1. Gathered in our Assembly in Poznań, Poland, as Bishops of the Council of European Catholic Bishops’ Conferences, to engage in a reflection on the spirit of solidarity in Europe, first of all we would like to express our closeness to the Holy Father Francis, offer him our prayers, thank him for the precious message he has sent us, and for having summoned the Presidents of the Catholic Bishops’ Conferences from around the world – in February 2019 – to reflect together on child abuse. In his message, the Pope urges us to strengthen the bonds of communication and communion among European Churches, with a special focus on younger generations. Our profound gratitude also extends to the Archdiocese of Poznań and its Archbishop, H. Ex. Msgr. Stanisław Gądecki, who organized our annual Plenary Assembly in the best possible way. The fact that it was held in Poznań shows our renewed commitment to the evangelization of the human and Christian value of solidarity. As a matter of fact, after having provided the tragic backdrop to two world wars, Europe must develop a spirit of mutual understanding and cooperation, breathing the wholesome air of solidarity through both its Christian lungs –East and West.


  1. Our mission as Pastors brings us among the people and our hearts listen to the cry coming from intense physical and moral suffering, whether near or far. All this finds a deep echo in our hearts with joy and pain, at times. Among the many themes we had the opportunity to discuss, we paid special attention to solidarity, which led us to focus on volunteer work, whose relevance was illustrated by Dr. P. Wojciech Sadłoń, whom we thank wholeheartedly. Volunteer work involves millions of Christians in Europe. It is a remarkable and pervasive activity that can reach many poor and marginalized people who live in our opulent societies with a peculiar dynamism of love. This is a very lively chapter in the life of our Churches. Through the Christians who engage in volunteer work, they can be like the Good Samaritan of the Gospel. We wish to express our closeness, encouraging support, and gratitude to the Christians who engage in volunteer work, whether it is organized or spontaneous, structured or occasional.


  1. We want to make the formation that is required nowadays more intense and consistent, starting from spiritual formation as allegiance to our Lord Jesus Christ: the more we feed on His Word and the sacraments, the more the urgency of love and the quality of our testimony grow. We are deeply convinced that the experience of faith and the service of love must be closely interconnected, for the sake of all and the sake of creation. We are aware that this is the way to reach out to our many brothers and sisters in need, but also to revitalize our pastoral activity and evangelize new forms of poverty, as Pope Francis wrote in Evangelii gaudium: the lack of respect for life, the breakdown of the families, the imposition of gender culture, the limitation of our freedom, including religious freedom, and the plight of migrants and refugees. This is where ecumenical and interreligious dialogue come into play, and civil dialogue broadly speaking. They are so necessary in the current times our Continent is going through, due to the growing tensions it is experiencing. On this front too, Christians who engage in volunteer work can cultivate significant synergies in a framework of renewed solidarity for justice, peace, and active subsidiarity.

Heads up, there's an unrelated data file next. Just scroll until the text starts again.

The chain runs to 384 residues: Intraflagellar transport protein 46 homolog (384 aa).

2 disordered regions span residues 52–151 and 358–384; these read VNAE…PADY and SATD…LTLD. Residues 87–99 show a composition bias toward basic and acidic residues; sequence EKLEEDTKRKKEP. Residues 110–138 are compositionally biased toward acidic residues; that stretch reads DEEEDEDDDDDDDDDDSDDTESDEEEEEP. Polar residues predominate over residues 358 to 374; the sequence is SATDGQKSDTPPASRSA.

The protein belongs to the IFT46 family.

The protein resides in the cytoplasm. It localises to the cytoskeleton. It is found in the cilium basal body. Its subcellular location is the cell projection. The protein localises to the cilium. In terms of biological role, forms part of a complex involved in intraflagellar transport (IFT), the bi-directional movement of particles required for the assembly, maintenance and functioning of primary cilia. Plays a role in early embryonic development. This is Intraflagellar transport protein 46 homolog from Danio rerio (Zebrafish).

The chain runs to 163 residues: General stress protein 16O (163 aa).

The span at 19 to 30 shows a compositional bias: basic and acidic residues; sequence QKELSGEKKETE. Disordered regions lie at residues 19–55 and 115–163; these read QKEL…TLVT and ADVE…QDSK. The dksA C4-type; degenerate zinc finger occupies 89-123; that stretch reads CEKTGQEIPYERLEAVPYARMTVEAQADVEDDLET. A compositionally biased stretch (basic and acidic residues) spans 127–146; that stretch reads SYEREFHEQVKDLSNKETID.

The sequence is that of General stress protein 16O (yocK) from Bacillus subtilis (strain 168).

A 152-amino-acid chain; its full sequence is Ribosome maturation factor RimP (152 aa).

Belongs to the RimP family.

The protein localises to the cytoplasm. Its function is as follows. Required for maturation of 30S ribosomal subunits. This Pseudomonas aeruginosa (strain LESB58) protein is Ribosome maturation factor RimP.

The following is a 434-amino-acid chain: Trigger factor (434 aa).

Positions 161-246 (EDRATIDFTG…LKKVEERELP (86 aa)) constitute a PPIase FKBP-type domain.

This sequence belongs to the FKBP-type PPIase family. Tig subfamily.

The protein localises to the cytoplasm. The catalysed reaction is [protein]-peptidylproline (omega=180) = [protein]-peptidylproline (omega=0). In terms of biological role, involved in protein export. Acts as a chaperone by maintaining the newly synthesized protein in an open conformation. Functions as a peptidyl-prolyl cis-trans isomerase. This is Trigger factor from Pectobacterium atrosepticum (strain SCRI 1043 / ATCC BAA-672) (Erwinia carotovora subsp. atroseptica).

1. Solidarity reflects Trinitarian Love: in fact, each person originates from the Trinitarian womb and carries its image, which gives each person an incomparable and inviolable dignity. As Church, we are called to continuously convert to Trinitarian Love, to experience solidarity and service, mostly as an exchange of the spiritual gifts that characterize our Continent’s Christian and Catholic traditions. On this point, and treasuring what has emerged during our Assembly, we need to identify additional avenues of collaboration among our Churches.


  1. The bishops also tackled the issue of migrations, considering the different situations and choices made by their respective governments and in the light of the Gospel. We are not geopolitical experts however, as Pastors, we are involved in the actual life of our communities in all circumstances. We acknowledge the great complexity of this theme, but we reiterate, together with the Holy Father Francis, that solidarity is the unavoidable path to solving national, international, and global problems. This path includes openness and integration in any possible form. Individualistic culture, which seems to be prevailing as a pensée unique, leads to a purely economic view of things where solidarity has no place, weaker individuals are considered burdens, and immigrants are viewed as foreigners.

To our Lady of Sorrows, whom we evoked during our Assembly, we ask the grace to protect the European Continent and support our endeavors with her motherly protection.